Texts of Tagore and Tagore as Text: A Framework for Diversity and Inclusion in the Twenty-First Century
Keywords:Diversity, Inclusion, Tagore, Texts, India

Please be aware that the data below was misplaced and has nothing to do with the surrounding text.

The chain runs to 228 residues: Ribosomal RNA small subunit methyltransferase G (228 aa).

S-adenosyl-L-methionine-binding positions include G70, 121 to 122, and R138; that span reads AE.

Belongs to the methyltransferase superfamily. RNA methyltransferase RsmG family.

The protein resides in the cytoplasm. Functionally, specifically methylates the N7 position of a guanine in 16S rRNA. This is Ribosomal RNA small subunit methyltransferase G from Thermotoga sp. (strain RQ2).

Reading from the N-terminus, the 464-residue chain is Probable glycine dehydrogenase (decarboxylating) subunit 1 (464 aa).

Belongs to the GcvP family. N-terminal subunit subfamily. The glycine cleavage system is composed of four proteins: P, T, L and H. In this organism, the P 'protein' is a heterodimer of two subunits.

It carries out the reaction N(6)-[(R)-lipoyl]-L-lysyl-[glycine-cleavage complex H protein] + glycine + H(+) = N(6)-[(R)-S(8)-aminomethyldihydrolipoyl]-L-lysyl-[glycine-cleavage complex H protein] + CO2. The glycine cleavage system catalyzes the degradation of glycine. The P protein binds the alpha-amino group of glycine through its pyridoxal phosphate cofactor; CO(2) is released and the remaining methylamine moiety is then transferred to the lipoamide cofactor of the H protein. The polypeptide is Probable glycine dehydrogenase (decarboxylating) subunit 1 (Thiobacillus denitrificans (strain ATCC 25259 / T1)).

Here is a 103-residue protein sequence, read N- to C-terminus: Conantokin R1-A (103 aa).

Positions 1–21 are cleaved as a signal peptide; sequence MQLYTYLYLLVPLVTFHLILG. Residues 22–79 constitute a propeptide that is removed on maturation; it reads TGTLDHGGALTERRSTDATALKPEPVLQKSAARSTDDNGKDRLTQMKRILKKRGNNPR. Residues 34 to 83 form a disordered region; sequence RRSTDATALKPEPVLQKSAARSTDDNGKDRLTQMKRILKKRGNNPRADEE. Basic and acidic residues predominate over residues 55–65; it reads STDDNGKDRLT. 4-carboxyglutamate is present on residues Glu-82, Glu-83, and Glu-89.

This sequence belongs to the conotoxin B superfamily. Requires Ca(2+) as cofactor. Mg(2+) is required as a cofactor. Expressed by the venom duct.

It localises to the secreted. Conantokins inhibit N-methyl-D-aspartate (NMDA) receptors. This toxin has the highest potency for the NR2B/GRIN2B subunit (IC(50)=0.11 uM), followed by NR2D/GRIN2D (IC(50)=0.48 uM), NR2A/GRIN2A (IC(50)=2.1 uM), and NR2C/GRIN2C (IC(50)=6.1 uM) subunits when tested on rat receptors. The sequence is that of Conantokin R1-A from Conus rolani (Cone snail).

Rabindranath Tagore (1861–1941) is primarily known worldwide as the first Asian poet to receive the Nobel Prize in literature, in 1913. He lived and died in colonial India as a British subject. However, any engagement with studies of Tagore would reveal that, despite his outstanding achievements in creative writing and music, he deserves to be remembered as the only poet of international standing who not only founded a self-funded university, but also designed a curriculum which radicalized traditional institutionalized education in colonial India. This essay endeavours to explore Tagore’s re-imagining of the process of institutionalized instruction and the objectives of education. Undoubtedly, the concepts and models of the teaching-learning process outlined by Tagore bear the stamp of a poet-philosopher who tried to distance himself from the public educational sector, epitomized in colonial times as the formidable University of Calcutta, under British administration. Historically, Tagore’s Visva-Bharati University at Santiniketan, obviously a private sector enterprise, is regarded as a unique experiment in inclusive education that debunks rote learning and fragmented knowledge, though its viability in the 21st century is open to debate.
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